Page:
Elearning, also known as electronic learning, is the method of delivering learning through digital resources. 

The concept of elearning dates all the way back to the 90s, where the trend started emerging with the usage of interactive CD-ROMS and PDF files. In the early 2000s, the development of technology made the concept of elearning more advanced, that’s when Learning Management Systems (LMS) came in place. Few early examples of LMS were FirstClass and Moodle

Fast forward to today, elearning has evolved tremendously to include virtual classrooms, augmented reality and even artificial intelligence. The rapid growth of digital connectivity, information and technology has given elearning the stimulus it needed to advance.

ELearning is here to stay. As we look at these trends, it’s clear that the industry continues to progress and evolve. It has slowly become the main way to deliver knowledge to everyone, regardless of age, occupation and setting. A recent study shows that having a good elearning software improves employee’s productivity by 15%-25%. Additionally, 43% of companies who utilize elearning generate more income compared to those who do not. 

Here are 5 global trends on learning and development that will continue to develop in the foreseeable future.


Learning Analysis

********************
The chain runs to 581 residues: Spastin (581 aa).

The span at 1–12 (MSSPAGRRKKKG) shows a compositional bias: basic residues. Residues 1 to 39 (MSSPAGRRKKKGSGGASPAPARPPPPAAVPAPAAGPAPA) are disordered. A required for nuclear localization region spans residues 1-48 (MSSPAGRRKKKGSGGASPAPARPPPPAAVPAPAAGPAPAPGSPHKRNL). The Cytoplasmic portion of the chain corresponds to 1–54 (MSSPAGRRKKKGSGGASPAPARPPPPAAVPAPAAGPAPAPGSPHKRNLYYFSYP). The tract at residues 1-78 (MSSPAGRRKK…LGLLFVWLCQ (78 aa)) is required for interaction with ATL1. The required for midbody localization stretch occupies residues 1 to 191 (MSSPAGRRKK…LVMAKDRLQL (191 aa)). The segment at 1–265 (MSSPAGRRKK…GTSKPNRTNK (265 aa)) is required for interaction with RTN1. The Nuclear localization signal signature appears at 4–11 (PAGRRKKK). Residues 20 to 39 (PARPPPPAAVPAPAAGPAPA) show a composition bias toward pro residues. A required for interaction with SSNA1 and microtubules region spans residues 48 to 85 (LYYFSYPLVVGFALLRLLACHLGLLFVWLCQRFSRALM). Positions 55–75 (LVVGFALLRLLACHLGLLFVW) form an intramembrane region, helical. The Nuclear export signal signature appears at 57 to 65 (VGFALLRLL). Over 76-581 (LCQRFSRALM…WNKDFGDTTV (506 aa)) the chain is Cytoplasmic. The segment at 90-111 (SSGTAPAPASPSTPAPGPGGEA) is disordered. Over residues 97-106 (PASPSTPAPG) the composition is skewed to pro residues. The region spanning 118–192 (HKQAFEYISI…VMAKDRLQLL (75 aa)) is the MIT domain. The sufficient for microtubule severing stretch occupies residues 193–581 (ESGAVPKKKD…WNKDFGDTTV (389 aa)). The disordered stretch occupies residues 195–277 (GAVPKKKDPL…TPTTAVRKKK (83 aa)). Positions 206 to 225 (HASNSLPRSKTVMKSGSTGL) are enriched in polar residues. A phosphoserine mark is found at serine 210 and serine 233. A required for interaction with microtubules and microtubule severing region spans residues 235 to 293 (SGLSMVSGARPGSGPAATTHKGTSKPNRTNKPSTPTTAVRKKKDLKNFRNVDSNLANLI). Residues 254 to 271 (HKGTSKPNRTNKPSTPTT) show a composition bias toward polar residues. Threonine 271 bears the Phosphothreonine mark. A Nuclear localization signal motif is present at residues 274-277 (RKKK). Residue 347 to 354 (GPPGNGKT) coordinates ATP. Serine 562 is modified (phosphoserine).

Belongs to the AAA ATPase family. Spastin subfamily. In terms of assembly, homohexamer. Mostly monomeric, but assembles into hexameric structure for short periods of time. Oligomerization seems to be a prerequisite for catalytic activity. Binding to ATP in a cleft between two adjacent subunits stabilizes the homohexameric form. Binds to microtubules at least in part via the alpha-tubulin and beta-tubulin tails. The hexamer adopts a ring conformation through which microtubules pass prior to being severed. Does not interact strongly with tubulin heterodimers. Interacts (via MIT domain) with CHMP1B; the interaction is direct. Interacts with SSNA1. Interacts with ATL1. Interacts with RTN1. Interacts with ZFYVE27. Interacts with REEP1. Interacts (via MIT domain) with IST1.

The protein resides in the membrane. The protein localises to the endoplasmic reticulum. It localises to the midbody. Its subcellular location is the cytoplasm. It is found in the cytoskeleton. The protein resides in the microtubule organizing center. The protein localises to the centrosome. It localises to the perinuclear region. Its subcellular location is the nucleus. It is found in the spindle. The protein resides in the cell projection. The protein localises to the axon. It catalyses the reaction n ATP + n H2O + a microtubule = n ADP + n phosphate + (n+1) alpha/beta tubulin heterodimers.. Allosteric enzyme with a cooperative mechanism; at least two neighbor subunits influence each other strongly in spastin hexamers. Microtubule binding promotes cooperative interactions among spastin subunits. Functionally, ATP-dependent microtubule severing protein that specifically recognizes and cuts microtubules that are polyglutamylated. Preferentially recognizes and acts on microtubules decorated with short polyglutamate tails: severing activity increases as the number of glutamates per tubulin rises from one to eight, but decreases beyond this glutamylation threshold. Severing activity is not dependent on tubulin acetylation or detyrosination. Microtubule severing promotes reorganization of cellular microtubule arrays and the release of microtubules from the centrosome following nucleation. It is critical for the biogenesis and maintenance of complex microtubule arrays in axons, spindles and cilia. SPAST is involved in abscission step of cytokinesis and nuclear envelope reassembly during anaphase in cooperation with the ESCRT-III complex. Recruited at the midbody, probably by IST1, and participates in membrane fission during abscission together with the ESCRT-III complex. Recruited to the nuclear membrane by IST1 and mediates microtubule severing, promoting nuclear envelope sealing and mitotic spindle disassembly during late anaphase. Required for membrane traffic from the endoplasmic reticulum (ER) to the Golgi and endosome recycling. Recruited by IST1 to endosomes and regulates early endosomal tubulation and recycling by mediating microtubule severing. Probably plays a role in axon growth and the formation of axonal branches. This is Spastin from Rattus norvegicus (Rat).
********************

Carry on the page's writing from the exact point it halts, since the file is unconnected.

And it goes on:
A significant factor that influences elearning trends is learning analytics. How do you tell if training is really having an impact on your learners? Having actionable insights and  understanding the factors you need to evaluate your learners’ performance is key, especially with the future of A.I. – the more information you have, the better your insights will be. 

Everything about the modern workplace is changing. A distributed workforce where your employees are not tied down to physical locations is now the norm, and there is also the influx of collaborative softwares like Zoom and Google Drive to allow better communication with colleagues around the world in real time.

With these drastic shifts, workplace training ought to evolve with the changing needs of your workforce as well. In order to make the right changes, the learning team should rely on learning analytics to make decisions.

Data on learners’ progress will allow you to monitor whether learners are actively engaging with your elearning program. If the progress rates are slow, you may want to consider tweaking your content or processes within the program.

Test results, course completion rates, engagement rates and time spent on learning are just some of the other metrics you can monitor to enhance training.